Pennsylvania Rep. Mike Sturla, D-Lancaster, wants to assess a tax on rural municipalities in Marcellus Shale areas without a police department who rely on PA State Troopers to assist them, to help fund the expense of the troopers. Sturla, chairman of the House Democratic Policy Committee, says the money the state spends on troopers for some 1,300 municipalities is money not available to spend on other transportation-related purposes.
The money transferred from the Motor License Fund to support state police highway patrols in more than 1,300 municipalities that don’t have local police departments is money not available to spend on road and bridge projects, he said.
A gubernatorial commission offered a series of recommendations last summer to generate $2.5 billion annually in new revenue for bridge, road and mass transit projects, but Gov. Tom Corbett has yet to endorse any of them.
Sturla said the development of the Marcellus Shale reserves is challenging long-held assumptions about rural areas not being wealthy enough to have their own police departments. He said the coverage provided by troopers amounts to a subsidy not available to municipalities with their own police departments.*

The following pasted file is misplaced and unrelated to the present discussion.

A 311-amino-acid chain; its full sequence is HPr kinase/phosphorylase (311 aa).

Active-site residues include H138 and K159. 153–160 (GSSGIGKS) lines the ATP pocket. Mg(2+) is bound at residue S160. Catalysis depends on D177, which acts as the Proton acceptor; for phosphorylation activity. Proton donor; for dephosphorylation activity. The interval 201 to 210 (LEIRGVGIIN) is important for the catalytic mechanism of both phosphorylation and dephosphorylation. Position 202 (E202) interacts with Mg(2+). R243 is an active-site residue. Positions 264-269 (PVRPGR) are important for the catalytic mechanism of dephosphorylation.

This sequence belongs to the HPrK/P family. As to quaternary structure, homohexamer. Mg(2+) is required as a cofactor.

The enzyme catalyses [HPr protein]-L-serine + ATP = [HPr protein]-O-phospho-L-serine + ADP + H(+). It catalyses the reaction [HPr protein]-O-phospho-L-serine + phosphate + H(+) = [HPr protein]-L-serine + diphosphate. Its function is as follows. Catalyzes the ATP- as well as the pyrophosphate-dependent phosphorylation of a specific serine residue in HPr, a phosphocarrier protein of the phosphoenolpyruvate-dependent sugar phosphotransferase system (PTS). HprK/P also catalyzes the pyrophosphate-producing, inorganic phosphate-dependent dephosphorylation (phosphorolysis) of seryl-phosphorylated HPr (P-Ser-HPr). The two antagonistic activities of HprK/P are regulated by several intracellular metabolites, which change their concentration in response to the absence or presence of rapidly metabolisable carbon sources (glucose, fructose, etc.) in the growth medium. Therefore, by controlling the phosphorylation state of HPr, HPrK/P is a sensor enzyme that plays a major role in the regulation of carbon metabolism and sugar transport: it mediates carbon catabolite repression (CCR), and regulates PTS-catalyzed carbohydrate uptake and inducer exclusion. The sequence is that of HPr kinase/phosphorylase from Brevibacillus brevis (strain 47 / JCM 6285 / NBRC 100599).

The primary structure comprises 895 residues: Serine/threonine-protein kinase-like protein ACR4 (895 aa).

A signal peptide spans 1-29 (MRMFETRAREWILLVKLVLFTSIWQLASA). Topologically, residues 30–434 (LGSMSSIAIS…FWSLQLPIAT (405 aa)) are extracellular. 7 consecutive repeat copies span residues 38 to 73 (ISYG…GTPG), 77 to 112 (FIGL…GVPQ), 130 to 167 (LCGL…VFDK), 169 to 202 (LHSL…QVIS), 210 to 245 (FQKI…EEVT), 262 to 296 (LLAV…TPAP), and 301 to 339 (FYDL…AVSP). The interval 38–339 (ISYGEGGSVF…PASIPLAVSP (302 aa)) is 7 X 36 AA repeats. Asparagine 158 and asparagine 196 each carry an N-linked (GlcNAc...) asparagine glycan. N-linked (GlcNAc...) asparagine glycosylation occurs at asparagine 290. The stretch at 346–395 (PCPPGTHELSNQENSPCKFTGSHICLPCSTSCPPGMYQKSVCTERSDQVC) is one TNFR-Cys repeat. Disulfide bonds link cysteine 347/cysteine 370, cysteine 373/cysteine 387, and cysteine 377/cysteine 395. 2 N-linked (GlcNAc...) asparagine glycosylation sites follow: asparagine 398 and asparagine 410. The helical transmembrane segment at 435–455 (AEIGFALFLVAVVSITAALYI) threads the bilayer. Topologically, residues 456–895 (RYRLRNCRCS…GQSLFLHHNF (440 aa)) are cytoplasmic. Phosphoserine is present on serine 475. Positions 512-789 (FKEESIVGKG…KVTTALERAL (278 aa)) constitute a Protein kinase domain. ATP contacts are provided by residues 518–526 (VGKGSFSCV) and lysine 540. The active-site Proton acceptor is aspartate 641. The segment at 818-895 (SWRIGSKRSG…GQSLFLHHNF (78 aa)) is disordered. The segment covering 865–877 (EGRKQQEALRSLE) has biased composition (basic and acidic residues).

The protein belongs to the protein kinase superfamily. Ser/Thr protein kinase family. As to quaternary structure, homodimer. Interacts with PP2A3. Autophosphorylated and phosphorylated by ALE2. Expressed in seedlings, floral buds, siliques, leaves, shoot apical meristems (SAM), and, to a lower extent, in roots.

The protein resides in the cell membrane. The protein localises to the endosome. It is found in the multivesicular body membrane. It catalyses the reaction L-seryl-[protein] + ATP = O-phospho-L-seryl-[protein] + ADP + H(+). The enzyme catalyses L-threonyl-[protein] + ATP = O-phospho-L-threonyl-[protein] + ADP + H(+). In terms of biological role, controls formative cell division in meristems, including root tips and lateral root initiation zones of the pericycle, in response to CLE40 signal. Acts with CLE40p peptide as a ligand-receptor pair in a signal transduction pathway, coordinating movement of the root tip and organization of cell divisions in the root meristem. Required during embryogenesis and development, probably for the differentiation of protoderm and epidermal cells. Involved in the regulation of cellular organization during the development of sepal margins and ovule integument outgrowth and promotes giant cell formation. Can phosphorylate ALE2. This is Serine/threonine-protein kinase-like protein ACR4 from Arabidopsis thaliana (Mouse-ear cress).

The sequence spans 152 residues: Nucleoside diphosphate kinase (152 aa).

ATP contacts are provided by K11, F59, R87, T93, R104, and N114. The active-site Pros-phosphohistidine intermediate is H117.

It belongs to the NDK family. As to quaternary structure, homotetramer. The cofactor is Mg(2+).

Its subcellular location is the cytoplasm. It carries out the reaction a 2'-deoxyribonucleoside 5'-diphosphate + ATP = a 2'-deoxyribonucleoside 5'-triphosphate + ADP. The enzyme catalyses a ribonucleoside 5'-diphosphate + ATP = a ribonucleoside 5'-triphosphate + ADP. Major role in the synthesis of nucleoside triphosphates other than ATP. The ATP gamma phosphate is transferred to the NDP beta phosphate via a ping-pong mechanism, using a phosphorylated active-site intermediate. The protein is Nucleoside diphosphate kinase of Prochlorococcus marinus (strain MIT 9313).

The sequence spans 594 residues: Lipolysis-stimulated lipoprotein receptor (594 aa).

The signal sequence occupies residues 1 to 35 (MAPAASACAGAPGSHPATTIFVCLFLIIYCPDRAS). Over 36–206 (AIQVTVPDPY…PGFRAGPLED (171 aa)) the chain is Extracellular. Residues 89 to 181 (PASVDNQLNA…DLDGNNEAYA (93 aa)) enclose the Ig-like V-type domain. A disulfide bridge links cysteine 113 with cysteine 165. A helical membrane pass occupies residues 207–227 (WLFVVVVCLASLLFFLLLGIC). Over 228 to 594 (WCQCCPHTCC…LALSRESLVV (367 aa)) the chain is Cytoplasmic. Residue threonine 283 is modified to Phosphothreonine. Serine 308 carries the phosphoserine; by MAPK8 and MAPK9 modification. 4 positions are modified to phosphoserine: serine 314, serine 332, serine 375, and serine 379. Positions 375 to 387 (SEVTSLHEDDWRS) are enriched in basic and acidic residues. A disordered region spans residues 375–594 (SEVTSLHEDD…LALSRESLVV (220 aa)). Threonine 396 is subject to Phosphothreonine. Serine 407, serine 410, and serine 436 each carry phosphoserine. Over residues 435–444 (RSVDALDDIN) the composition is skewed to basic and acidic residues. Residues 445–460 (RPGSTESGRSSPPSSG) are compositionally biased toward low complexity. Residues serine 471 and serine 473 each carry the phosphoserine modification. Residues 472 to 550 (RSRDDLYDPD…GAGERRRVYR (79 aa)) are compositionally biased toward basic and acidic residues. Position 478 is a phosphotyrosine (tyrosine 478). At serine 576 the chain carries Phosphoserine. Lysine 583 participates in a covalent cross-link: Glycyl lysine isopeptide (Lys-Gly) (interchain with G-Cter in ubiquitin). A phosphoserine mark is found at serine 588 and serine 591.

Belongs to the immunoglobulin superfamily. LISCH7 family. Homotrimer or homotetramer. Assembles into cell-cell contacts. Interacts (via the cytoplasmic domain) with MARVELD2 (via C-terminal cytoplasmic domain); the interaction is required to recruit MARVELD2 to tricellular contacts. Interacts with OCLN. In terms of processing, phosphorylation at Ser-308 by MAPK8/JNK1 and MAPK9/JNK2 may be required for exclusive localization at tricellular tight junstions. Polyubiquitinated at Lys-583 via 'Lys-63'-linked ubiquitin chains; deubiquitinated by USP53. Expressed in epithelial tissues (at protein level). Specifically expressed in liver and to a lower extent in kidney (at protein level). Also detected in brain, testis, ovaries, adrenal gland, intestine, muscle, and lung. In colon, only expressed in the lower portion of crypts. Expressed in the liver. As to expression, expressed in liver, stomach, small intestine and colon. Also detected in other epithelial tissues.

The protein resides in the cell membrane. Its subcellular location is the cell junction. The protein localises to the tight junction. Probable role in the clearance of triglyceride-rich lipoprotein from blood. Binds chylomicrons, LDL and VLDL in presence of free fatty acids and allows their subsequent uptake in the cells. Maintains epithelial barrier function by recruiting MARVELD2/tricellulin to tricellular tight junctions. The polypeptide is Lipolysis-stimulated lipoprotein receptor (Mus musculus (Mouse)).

Corbett has made some new equipment purchases part of his budget proposal, but Sturla wants to go further:
Corbett has addressed one facet of the trooper coverage issue in his proposed 2012-13 state budget. He wants to earmark the 50 percent local share in fines from moving vehicle tickets issued by troopers in municipalities they patrol to buy radios and protective equipment for the state police. That would amount to $8 million annually.
Sturla said the governor’s proposal is a step in the right direction, but he wants to go further.
He has sponsored legislation to apply an annual state per capita fee to municipalities without police departments that rely on state troopers.*
*Wilkes-Barre The Citizens’ Voice (Mar 26, 2012) – Democratic lawmaker challenges state trooper subsidy